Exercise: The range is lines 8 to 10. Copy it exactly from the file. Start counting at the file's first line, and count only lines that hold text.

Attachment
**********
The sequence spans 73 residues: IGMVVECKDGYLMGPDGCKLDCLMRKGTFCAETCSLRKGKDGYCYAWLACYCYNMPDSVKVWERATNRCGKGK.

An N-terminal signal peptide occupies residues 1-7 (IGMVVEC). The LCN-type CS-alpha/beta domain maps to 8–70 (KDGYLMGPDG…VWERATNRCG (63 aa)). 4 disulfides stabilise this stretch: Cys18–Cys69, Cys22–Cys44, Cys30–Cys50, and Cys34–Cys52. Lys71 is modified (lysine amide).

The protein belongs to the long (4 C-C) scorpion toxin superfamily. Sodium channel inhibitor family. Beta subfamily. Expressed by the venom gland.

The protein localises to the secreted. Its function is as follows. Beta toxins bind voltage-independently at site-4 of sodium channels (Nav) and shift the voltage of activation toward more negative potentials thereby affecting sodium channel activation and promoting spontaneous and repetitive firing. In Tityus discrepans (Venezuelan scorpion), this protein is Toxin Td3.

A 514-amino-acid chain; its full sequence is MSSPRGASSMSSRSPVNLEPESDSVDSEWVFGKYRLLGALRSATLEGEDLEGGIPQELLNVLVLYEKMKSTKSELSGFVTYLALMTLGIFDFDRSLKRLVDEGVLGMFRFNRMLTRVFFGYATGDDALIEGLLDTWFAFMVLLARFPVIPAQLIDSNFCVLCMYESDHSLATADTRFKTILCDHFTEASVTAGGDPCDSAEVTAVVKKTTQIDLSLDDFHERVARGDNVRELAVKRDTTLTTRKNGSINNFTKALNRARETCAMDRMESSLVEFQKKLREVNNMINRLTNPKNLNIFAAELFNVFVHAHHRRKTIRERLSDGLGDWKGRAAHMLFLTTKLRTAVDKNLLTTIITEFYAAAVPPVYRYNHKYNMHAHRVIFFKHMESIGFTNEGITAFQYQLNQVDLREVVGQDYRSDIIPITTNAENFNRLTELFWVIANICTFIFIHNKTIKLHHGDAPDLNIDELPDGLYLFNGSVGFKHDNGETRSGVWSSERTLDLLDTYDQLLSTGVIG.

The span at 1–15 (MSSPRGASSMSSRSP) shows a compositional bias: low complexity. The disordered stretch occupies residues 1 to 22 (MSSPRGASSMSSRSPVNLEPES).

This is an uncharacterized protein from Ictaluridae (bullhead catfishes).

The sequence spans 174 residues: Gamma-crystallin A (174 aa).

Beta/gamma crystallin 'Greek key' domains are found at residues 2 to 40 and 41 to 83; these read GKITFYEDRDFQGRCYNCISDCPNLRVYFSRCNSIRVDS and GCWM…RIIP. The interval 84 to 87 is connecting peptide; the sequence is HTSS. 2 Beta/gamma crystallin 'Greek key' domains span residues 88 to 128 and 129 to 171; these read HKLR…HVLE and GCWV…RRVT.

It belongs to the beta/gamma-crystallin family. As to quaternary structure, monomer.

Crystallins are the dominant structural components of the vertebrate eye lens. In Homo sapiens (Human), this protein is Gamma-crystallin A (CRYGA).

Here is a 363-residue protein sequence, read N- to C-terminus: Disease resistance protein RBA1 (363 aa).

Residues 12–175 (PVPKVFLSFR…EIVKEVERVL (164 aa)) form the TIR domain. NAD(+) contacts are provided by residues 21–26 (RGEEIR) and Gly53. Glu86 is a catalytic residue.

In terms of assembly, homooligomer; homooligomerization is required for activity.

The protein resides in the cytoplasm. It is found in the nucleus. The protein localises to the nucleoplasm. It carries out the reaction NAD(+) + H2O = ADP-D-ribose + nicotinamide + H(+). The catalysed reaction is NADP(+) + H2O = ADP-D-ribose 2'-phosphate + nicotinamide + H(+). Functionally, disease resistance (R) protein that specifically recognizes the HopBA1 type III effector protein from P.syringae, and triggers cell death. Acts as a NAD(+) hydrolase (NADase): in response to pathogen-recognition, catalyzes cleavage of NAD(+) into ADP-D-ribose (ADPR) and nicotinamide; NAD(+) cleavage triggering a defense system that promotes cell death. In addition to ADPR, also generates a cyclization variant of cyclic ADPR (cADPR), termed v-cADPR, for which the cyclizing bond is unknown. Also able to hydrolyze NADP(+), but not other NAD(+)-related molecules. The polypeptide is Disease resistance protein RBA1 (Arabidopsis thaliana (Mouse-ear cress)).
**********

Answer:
The sequence spans 174 residues: Gamma-crystallin A (174 aa).

Beta/gamma crystallin 'Greek key' domains are found at residues 2 to 40 and 41 to 83; these read GKITFYEDRDFQGRCYNCISDCPNLRVYFSRCNSIRVDS and GCWM…RIIP. The interval 84 to 87 is connecting peptide; the sequence is HTSS. 2 Beta/gamma crystallin 'Greek key' domains span residues 88 to 128 and 129 to 171; these read HKLR…HVLE and GCWV…RRVT.

It belongs to the beta/gamma-crystallin family. As to quaternary structure, monomer.